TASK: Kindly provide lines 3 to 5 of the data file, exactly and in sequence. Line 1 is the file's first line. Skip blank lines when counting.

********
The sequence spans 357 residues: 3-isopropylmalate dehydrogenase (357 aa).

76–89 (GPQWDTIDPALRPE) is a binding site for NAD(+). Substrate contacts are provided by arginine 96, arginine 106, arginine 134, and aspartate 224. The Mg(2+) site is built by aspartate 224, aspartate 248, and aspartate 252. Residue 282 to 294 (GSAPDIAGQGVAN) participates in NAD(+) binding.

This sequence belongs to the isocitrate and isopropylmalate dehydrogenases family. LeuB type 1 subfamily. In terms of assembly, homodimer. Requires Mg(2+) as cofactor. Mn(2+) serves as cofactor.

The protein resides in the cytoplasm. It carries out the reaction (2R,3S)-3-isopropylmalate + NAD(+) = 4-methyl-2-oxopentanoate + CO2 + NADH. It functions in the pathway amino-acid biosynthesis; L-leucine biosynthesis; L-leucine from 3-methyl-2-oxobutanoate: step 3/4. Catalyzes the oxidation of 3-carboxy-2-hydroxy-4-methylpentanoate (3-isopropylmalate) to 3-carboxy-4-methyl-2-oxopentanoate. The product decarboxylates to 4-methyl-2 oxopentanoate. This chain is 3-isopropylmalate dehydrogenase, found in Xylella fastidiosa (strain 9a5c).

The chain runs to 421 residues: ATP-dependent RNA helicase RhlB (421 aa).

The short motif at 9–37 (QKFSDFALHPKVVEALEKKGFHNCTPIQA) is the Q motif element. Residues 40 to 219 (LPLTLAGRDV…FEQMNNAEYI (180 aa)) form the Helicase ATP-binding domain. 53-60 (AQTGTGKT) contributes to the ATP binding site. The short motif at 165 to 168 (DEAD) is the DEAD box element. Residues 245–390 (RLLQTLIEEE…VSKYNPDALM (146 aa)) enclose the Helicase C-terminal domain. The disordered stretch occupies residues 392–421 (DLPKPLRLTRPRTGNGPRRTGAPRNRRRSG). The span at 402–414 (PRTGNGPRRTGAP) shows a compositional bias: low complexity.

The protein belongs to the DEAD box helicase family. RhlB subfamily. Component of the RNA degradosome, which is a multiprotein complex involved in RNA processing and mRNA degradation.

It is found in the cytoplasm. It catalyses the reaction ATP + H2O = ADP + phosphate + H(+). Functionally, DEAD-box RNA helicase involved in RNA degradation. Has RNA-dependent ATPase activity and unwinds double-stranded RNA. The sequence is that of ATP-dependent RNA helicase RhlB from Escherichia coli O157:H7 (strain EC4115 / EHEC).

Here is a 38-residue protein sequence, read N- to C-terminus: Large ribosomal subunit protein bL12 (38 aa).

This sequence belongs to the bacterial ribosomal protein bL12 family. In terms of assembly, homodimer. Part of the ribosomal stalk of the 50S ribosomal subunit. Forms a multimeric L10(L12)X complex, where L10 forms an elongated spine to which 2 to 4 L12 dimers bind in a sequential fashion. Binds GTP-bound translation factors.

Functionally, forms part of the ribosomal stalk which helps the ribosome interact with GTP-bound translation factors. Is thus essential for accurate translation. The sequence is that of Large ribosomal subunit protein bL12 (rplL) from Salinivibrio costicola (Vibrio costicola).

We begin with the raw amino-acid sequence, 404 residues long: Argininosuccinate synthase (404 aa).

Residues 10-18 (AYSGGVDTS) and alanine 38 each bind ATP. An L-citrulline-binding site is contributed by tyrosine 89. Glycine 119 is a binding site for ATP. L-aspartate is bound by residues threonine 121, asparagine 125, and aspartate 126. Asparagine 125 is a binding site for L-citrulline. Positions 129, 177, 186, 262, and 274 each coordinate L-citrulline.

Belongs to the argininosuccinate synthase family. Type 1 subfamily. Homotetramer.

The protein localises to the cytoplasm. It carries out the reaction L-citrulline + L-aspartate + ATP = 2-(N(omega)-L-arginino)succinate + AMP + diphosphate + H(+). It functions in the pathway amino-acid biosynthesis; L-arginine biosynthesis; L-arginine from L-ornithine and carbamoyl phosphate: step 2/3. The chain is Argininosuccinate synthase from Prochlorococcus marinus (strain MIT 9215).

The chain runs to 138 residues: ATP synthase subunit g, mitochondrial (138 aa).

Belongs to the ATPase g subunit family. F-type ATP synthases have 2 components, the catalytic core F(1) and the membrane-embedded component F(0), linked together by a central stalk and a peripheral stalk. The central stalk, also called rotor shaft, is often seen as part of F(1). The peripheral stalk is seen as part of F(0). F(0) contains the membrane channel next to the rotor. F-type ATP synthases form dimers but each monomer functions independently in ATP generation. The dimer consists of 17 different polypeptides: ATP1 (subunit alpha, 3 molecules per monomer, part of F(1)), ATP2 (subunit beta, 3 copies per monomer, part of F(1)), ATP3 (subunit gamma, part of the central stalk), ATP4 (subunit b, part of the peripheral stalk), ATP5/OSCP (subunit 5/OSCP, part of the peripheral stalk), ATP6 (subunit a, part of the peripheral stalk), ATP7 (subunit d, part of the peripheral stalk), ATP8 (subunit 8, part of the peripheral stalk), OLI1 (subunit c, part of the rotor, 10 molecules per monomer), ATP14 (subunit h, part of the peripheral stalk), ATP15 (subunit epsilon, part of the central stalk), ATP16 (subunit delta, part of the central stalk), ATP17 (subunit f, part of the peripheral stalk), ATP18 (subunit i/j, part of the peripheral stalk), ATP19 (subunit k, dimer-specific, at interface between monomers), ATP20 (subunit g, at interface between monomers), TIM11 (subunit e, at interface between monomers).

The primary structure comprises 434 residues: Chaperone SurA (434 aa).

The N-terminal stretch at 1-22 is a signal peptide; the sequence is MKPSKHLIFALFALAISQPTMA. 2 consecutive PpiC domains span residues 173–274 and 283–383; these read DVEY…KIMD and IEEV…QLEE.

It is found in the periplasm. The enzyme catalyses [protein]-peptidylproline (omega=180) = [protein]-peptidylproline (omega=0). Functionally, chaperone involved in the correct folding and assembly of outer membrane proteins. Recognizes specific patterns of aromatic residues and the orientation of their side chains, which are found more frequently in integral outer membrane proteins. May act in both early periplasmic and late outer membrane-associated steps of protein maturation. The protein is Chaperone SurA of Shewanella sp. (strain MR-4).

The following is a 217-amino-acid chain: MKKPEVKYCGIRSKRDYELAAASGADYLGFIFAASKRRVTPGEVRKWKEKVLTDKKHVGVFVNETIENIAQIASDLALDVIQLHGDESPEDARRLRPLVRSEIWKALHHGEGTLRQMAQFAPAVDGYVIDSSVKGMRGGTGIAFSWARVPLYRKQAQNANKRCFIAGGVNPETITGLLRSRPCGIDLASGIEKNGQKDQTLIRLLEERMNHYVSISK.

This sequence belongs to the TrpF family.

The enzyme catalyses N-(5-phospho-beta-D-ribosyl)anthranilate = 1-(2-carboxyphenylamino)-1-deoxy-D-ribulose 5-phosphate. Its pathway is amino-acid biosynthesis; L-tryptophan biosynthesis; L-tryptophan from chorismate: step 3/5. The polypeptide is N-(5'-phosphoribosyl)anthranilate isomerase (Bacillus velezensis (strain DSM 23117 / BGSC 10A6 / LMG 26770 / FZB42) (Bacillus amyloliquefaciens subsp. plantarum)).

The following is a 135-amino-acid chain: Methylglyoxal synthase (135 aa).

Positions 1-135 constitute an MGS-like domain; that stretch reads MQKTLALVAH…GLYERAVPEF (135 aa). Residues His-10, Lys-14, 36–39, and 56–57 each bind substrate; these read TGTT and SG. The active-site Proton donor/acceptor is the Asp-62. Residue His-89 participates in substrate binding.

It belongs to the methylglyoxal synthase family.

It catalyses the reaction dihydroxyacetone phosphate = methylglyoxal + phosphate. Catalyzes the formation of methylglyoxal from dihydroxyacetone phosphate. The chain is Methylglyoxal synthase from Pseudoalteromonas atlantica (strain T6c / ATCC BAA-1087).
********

This sequence belongs to the isocitrate and isopropylmalate dehydrogenases family. LeuB type 1 subfamily. In terms of assembly, homodimer. Requires Mg(2+) as cofactor. Mn(2+) serves as cofactor.

The protein resides in the cytoplasm. It carries out the reaction (2R,3S)-3-isopropylmalate + NAD(+) = 4-methyl-2-oxopentanoate + CO2 + NADH. It functions in the pathway amino-acid biosynthesis; L-leucine biosynthesis; L-leucine from 3-methyl-2-oxobutanoate: step 3/4. Catalyzes the oxidation of 3-carboxy-2-hydroxy-4-methylpentanoate (3-isopropylmalate) to 3-carboxy-4-methyl-2-oxopentanoate. The product decarboxylates to 4-methyl-2 oxopentanoate. This chain is 3-isopropylmalate dehydrogenase, found in Xylella fastidiosa (strain 9a5c).

The chain runs to 421 residues: ATP-dependent RNA helicase RhlB (421 aa).